This "Obama is a socialist" debate might have fallen to the back burner for a little bit, as Election Day Monday morning quarterbacking goes into full throttle and President-Elect Obama begins preparations for becoming our country's next President. But I imagine that accusations of socialism will resurface when Obama proposes his first budget next spring.
Those accusations are wrong. Obama is no socialist.
As I commented on my Facebook page repeatedly over the past week, socialism involves state control over the means of production. State ownership of major industries and the finical sector, for example, would be trademarks of socialism. Obama's higher tax rates for the wealthiest in our society may or may not be good policy, but it is not socialism. Private enterprise will remain private under an Obama administration.
Ironically, it has been under a Republican administration that our country has moved closer to socialism than ever. The federal government now owns or controls some of America's largest banks and insurance companies. Wall Street now has an inside-the-beltway mailing address. And another trademark of socialism – the abrogation of civil rights – has increased under the Bush presidency. Warrantless wiretaps, torture, indefinite confinement, wide-ranging claims of "executive privilege" . . .
But the accusations that Obama and the democrats are socialists will remain, a legacy of this nasty campaign whose negative tone was brought to you by John McCain. Factually that claim is incredibly erroneous, but it is also terribly disturbing. A few thoughts.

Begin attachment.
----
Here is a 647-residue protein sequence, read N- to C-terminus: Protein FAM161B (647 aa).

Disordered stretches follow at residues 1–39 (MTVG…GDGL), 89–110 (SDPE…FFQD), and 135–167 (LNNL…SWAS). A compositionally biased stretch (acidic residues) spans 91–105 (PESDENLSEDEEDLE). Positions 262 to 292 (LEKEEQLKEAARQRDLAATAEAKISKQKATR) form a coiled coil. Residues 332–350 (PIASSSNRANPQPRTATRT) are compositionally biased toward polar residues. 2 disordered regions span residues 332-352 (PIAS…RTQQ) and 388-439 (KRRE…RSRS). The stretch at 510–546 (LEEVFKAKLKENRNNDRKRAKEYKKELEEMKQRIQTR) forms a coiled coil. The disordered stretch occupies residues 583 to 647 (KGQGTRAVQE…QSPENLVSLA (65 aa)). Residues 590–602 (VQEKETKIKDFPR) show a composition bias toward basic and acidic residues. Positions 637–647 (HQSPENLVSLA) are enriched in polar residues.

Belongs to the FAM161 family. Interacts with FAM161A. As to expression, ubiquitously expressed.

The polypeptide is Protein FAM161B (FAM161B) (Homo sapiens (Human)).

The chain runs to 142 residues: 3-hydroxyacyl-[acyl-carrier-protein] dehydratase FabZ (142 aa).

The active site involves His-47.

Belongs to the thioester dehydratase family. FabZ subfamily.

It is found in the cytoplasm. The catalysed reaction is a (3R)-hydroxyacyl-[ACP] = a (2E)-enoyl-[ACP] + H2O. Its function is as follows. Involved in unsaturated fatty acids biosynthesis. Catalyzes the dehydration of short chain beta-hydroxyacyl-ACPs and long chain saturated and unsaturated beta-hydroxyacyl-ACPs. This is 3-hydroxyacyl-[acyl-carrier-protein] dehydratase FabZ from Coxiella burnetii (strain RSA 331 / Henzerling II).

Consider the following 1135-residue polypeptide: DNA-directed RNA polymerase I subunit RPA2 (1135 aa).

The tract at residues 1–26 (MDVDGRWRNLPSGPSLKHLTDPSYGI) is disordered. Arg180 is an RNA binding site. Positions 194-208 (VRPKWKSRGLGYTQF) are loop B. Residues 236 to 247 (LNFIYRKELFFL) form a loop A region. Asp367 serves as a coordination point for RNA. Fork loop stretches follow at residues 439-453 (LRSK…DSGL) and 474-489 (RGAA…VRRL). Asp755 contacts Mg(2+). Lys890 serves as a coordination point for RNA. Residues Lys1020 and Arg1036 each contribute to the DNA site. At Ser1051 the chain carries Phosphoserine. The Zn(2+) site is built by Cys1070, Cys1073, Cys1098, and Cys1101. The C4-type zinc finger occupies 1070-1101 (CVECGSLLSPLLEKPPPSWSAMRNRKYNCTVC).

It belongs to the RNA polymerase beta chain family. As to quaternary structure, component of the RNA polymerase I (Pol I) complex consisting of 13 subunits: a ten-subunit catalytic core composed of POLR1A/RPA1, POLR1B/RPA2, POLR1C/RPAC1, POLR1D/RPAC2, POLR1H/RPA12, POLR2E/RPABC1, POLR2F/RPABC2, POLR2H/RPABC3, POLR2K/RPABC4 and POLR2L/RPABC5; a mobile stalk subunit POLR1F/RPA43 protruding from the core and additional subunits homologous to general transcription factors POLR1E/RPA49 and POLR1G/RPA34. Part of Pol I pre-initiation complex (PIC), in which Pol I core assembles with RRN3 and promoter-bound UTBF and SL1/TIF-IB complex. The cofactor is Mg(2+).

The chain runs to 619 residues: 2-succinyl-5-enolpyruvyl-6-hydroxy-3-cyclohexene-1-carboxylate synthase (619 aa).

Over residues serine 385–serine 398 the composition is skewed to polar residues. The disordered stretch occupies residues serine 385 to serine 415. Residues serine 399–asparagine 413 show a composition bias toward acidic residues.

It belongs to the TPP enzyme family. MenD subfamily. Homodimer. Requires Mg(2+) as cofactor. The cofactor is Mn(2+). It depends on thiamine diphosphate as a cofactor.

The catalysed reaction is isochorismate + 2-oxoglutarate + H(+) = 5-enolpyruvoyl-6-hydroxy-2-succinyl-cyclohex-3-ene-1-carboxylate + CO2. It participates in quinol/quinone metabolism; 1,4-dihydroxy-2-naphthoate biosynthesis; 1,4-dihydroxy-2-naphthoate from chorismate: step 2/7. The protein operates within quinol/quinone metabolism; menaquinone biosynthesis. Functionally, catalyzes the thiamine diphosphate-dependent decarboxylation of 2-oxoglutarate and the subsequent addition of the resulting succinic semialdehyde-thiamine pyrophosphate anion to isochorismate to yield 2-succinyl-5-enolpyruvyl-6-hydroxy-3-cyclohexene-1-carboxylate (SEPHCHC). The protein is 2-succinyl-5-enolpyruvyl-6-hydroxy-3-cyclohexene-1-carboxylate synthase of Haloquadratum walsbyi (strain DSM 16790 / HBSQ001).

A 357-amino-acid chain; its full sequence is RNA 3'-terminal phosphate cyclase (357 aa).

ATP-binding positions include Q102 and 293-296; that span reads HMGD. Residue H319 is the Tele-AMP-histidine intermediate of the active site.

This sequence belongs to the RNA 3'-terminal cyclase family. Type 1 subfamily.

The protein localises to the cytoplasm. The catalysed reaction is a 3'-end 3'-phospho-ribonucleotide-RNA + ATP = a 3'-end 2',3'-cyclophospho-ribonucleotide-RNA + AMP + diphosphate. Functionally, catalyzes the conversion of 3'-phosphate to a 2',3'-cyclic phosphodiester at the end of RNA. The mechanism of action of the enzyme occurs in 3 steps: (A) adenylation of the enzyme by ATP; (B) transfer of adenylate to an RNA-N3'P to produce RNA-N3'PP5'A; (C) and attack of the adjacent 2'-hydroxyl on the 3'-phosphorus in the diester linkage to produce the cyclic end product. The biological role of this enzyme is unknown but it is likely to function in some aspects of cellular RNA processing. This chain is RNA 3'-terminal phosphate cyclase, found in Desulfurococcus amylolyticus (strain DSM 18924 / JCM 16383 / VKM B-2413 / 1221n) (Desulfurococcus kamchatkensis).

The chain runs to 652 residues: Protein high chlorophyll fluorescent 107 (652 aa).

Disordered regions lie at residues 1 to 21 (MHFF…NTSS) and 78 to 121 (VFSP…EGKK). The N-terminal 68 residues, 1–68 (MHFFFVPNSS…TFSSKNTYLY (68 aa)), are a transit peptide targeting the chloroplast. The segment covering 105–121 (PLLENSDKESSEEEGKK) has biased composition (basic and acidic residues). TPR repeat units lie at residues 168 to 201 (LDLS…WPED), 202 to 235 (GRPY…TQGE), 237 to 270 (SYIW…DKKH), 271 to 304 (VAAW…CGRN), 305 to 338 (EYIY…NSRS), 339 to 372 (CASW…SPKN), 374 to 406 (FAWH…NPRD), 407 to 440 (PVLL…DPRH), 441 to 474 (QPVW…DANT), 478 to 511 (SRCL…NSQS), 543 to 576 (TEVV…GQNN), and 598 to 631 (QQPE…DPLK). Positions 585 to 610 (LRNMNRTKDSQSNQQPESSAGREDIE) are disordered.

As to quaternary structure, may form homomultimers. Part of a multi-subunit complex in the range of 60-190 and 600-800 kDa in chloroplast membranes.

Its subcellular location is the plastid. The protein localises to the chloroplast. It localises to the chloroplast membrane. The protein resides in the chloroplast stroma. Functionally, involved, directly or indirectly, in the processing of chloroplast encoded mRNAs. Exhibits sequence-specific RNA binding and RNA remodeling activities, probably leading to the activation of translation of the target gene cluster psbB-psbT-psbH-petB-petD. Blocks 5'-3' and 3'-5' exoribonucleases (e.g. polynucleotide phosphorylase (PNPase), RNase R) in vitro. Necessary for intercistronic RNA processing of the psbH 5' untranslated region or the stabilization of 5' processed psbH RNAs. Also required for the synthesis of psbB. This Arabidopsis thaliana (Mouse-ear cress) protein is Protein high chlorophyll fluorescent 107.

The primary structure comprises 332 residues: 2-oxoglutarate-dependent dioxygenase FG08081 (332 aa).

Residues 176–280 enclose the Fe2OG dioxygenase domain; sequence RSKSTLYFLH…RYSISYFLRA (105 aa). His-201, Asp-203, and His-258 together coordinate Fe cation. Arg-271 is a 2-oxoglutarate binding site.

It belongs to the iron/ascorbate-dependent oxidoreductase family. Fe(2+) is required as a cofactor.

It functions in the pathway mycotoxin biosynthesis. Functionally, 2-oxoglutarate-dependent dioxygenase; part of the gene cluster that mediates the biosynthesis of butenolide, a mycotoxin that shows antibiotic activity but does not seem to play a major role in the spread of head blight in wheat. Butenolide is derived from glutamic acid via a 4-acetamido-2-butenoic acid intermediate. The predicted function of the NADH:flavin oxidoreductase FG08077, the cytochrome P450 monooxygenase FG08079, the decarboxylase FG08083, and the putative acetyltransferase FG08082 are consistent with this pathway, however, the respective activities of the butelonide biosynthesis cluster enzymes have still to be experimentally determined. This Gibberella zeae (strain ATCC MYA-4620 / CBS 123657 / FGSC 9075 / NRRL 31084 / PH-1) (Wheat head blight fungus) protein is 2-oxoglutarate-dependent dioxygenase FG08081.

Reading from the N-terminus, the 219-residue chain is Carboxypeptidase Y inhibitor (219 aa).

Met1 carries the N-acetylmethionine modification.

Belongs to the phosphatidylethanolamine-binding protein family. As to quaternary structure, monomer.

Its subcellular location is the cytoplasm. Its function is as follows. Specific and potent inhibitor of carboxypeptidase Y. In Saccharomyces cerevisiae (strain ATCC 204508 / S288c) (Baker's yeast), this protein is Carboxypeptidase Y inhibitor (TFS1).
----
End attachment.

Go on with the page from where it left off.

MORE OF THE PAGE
"Socialism" is synonymous with "unAmerican," or "unPatriotic." Not long ago in our nation's memory we fought a Cold War against the Soviet Union and the communist world. It was an us-vs-them, you're-either-for-us-or-against-us world. Democracy, free markets, and freedoms vs. dictatorship, state-controlled socialist economies, and repression. John McCain, a product of the Cold War (which was one of his great vulnerabilities in facing a post-boom opponent), knew quite well what he was doing when he applied the "socialist" tag to Obama – he was calling Obama an enemy of America (an easy thing to do when talking about an African-American whose middle name is Hussein).
I was also struck how any recognition of socio-economic inequality in our society, any criticism of capitalism, was deemed "socialist." On Facebook, on blogs, and in the soundbites of supporters at McCain rallies, I have read and heard claims that "taking from the rich to give to the poor" is socialism, and that even talking about rich and poor is fomenting class warfare. If recognizing and lamenting class distinctions in society is socialist and unAmerican, then should we say that the Bible is a socialist text book? Take a look:
he has filled the hungry with good things, and sent the rich away empty.
– Luke 1:51-52
Again I tell you, it is easier for a camel to go through the eye of a needle than for someone who is rich to enter the kingdom of God.
– Matthew 19:24
For the Lord your God is God of gods and Lord of lords, the great God, mighty and awesome, who is not partial and takes no bribe, who executes justice for the orphan and the widow, and who loves the strangers, providing them with food and clothing.
– Deuteronomy 10:17-18
Thus says the Lord of hosts: Render true judgments, show kindness and mercy to one another; do not oppress the widow, the orphan, the alien, or the poor; and do not devise evil in your hearts against one another.
– Zechariah 7:9-10